- The Washington Times - Tuesday, January 11, 2005

When the minutes of the Federal Open Market Committee’s (FOMC) December meeting were released Jan. 4, they were instantly branded as hawkish. Stock prices plunged and Treasury yields rose in a not atypical over-reaction.

Why? Because some FOMC participants expressed concern about the growing inflation risk. But is that so surprising? The data tell us economic expansion continues, closing the gap between actual and potential output, which means tighter markets and increasing inflation pressure. That’s usually what happens when the economy moves up the business cycle. It’s as if Wall Street didn’t believe what the data were saying until FOMC members first acknowledged it.

The FOMC broke new ground this time by releasing its minutes earlier than usual — three weeks after its last meeting rather than waiting until after its next meeting.

This break with past practice continues the Fed’s long-term policy to become more transparent to the public. The shorter release schedule will continue and is important in providing markets with timelier information on committee assessment of economic conditions and its policy inclinations. Better information means more efficient and more stable markets.

The wording of the minutes indicates the so-called hawks invoking the inflation specter were a minority. And, as is traditional, those in the minority fell into line to present a common front, supporting the majority view of a tame outlook for inflation. Thus, the committee voted unanimously to nudge up the federal funds target rate a modest quarter-point to 2.25 percent, the fifth such increase since last June.

Though the minority position didn’t prevail, the pointed division among the participants raised the probability of further interest rate increases at coming committee meetings, the next in early February. Some Fed watchers were left wondering whether the FOMC might raise the federal funds rate to as high as 4 percent or more by year-end, close to neutral territory.

Some committee members’ concerns that unnerved financial markets were wide-ranging: high oil and import prices, a weaker dollar, slowing productivity growth, minimal slack in the economy, speculation in housing markets, rising labor costs, high fiscal deficits, low national saving, and possible cost pressures from softer high-tech spending that could restrain efficiency. There was also concern that a widening yield gap between inflation-indexed and non-indexed Treasury securities might signal rising inflation expectations. Some members worried that expectations. Some members worried that low interest rates “might be contributing to excessive risk-taking in financial markets .” All in all, an imposing tableau.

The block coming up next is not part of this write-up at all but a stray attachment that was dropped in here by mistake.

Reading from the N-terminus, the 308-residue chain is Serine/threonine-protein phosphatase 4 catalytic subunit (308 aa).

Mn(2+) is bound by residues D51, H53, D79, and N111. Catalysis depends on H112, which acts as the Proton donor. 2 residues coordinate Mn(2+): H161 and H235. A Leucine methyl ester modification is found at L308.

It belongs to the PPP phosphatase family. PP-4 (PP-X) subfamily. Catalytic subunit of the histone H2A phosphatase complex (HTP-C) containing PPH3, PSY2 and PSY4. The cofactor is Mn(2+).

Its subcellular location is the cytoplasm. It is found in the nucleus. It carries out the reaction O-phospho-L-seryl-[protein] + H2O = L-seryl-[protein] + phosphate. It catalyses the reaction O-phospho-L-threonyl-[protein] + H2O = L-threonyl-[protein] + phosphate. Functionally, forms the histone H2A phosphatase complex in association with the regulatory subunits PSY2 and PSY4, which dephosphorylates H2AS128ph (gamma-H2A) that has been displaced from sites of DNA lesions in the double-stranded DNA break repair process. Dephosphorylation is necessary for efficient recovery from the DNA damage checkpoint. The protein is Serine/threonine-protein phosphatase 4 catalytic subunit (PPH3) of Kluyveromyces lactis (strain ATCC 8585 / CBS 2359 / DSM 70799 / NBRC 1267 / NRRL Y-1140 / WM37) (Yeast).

Other discussants, however, presented alternative analyses, arguing inflation risks are still contained. Oil prices were expected to fall, according to the futures markets, which would reduce consumer price pressures. Economic slack, strong underlying productivity growth, and anchored inflation expectations would also help control prices.

Some participants were optimistic about deficit reduction. It was noted wages and compensation gains continue to be moderate, and businesses can absorb higher labor costs rather than pass them on by increasing prices.

Though the more optimistic view on inflation prevailed, a few FOMC members went so far as to recommend eliminating from the committee’s summary statement “forward-looking elements” about “the pace of removal of policy accommodation” (that is, such language as “measured” pace). In short, some members didn’t want to include constraining language that might limit future committee flexibility, presumably to raise the federal funds rate at more than the baby-step quarter-point pace each time in the months ahead. Although the majority did not accept this recommendation, it highlighted the split among committee members and the growing concern about inflation.

The minutes of the December meeting also included statements about the Fed staff’s economic forecast and the FOMC outlook, indicating both expected continued economic expansion above the long-term potential of about 31/2 percent annually, continuing to draw down unused resources.

The White House economic forecast this year is 31/2 percent growth, consistent with the consensus of private sector economists. Therefore, it would appear the Fed is more bullish on the economy than the administration and economists generally — a fact certainly worthy of note.

Alfred Tella is former Georgetown University research professor of economics.

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